Wellington, New Zealand — New Zealand's first PET recycling plant has opened with the help of a government subsidy.
Keith Smith, CEO of Flight Plastics Ltd. in Wellington, told Plastics News the parent company, Flight Group Ltd., spent NZ$12 million (US$8.8 million)on a full upgrade at its facility, including a wash plant for PET bottles.
NZ$4 million (US$2.9 million)of the total was a grant from the New Zealand government's Waste Minimization Fund, which supports projects that reduce environmental harm. The fund is backed by a levy charged on waste disposed of at landfills.
Smith said the wash plant and other work at the facility enables Flight Plastic to produce thermoformed packaging from recycled PET bottles.
The company installed extrusion equipment to use recycled PET flake starting in 2014, using imported flake to prove the process and establish a customer base.
"We had very encouraging results, so the next step was to close the loop and install our own wash plant," he said.
Flight Plastic has the capacity to recycle 6,000 metric tons of PET a year. It gets feedstock from curbside collections around the nation, which collect about 8,000 tonnes annually.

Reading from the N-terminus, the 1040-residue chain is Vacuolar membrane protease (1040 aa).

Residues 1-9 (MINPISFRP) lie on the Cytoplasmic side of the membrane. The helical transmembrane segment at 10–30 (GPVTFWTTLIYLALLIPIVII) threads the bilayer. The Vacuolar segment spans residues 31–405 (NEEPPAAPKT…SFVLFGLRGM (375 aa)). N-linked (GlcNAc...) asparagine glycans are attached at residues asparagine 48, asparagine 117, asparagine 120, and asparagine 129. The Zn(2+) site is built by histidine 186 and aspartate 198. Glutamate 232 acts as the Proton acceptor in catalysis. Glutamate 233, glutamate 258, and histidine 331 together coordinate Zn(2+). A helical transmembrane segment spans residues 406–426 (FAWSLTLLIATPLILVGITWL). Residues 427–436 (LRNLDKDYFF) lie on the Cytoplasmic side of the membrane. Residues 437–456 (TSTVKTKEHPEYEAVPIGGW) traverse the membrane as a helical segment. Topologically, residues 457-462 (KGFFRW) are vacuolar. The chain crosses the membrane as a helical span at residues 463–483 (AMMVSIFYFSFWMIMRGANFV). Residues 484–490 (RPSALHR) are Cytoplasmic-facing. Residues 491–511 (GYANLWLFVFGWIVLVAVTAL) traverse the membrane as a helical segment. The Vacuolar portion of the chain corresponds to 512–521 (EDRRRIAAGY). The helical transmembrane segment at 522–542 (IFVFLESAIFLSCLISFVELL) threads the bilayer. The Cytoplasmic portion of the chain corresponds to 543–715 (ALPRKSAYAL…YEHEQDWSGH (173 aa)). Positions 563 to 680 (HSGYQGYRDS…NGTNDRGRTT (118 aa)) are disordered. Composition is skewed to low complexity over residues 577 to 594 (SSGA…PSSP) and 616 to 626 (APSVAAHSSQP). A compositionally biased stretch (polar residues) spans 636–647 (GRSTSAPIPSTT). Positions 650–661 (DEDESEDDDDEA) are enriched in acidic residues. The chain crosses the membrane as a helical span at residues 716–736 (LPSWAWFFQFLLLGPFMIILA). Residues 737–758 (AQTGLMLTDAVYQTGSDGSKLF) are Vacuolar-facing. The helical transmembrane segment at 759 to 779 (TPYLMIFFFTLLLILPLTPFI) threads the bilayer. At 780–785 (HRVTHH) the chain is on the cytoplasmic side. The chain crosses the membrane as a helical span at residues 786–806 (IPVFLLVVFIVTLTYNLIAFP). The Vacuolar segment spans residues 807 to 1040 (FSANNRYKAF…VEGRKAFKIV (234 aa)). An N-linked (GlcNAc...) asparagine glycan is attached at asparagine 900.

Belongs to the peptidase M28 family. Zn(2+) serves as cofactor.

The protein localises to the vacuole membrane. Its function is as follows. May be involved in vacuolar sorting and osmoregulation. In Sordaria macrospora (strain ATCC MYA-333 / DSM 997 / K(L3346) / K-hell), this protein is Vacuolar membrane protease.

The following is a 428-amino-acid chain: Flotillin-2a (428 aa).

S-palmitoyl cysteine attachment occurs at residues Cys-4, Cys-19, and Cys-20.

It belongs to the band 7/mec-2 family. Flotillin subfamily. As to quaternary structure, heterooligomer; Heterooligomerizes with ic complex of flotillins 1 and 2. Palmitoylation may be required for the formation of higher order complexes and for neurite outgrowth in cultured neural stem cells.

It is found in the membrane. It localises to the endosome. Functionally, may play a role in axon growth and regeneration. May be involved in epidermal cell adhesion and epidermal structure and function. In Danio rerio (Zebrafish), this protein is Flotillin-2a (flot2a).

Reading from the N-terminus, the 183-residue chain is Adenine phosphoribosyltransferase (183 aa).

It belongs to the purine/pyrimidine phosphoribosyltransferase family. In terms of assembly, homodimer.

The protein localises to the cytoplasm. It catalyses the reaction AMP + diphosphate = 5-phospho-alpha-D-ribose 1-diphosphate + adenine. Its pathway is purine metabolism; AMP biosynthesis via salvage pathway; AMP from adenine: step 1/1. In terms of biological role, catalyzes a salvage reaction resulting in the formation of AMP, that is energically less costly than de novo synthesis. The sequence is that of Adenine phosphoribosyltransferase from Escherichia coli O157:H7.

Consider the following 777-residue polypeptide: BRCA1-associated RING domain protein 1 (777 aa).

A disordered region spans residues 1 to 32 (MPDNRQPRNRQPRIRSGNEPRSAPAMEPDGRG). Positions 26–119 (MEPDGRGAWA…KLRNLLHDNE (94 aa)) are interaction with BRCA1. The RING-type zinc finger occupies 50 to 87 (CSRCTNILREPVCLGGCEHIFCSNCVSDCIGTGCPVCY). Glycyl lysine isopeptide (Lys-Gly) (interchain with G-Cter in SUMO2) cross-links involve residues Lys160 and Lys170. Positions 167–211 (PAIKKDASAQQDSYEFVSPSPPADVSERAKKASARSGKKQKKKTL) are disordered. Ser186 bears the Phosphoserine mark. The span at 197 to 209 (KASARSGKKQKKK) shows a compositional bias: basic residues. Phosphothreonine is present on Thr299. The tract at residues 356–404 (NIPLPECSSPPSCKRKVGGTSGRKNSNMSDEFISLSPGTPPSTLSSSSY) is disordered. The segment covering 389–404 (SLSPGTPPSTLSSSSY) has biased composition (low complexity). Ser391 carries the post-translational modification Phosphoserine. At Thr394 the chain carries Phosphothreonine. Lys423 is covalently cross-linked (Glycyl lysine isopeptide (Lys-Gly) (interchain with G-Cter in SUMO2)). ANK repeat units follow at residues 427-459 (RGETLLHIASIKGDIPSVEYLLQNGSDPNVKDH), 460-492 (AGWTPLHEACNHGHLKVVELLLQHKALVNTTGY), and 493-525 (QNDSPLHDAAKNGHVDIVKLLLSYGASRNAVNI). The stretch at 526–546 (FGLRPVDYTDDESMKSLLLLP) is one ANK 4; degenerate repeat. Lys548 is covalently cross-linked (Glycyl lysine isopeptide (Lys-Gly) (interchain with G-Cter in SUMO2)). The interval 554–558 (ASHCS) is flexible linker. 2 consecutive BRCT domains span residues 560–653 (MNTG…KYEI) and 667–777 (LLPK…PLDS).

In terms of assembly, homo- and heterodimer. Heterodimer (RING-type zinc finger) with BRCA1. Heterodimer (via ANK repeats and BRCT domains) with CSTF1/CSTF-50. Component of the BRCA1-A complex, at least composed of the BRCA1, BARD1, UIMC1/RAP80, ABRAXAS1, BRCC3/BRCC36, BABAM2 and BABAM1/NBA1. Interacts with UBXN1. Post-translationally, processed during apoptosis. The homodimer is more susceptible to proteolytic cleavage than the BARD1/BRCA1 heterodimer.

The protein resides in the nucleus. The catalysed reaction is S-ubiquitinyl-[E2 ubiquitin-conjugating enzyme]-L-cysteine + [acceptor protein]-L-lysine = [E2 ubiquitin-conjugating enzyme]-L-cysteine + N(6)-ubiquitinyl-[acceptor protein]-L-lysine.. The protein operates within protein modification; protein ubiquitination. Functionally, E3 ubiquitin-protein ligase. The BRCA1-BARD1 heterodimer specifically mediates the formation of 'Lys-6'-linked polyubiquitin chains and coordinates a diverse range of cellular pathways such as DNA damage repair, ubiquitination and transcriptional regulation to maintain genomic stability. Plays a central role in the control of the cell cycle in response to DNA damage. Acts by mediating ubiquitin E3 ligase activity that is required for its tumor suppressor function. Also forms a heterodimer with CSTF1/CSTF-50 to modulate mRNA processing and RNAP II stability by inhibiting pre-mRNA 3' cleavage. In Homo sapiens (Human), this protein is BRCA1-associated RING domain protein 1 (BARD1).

Smith said 20,000 tonnes of virgin PET is imported to New Zealand annually and he hopes that can be reduced. "It will take time to ramp up to full throughput," he said.
He also thinks New Zealanders will recycle more when they know the product can be repurposed onshore.
"If kiwis know there's a local solution, recycling rates should improve. There are no hard figures, but only 30 percent to 35 percent of PET finds its way into the curbside collections," Smith said.
Flight Plastics director Derek Lander said in a statement the opening of the wash plant was a milestone for Flight and its customers.
"Five years ago, we assessed the economic and environmental costs and benefits of introducing a wash plant in New Zealand. The business case was predicated on the wash plant being part of an integrated solution to use recycled PET flake in onsite production."
Smith added: "Offshore recycling options are getting fewer, meaning countries need to find solutions for their own waste."
Asked about China's ban on imported waste plastic, Smith said: "We'll wait and see how it pans out eventually. But it seems China will be more difficult for mixed-plastic importers."
Chris Bishop, the region's member of parliament, addded: "Given China recently announced a ban on importing recyclables from countries, including New Zealand, it's brilliant to have this facility set up and ready to go."
Smith said the company is making containers with 50 to 80 percent recycled content.
Flight Group was established in 1907 and initially made leather luggage. It is still privately held by members of the original Osborne family owners.
Flight moved into plastic production in the 1970s. It also has PET product manufacturing plants in Adelaide, Australia, and Romsey, England.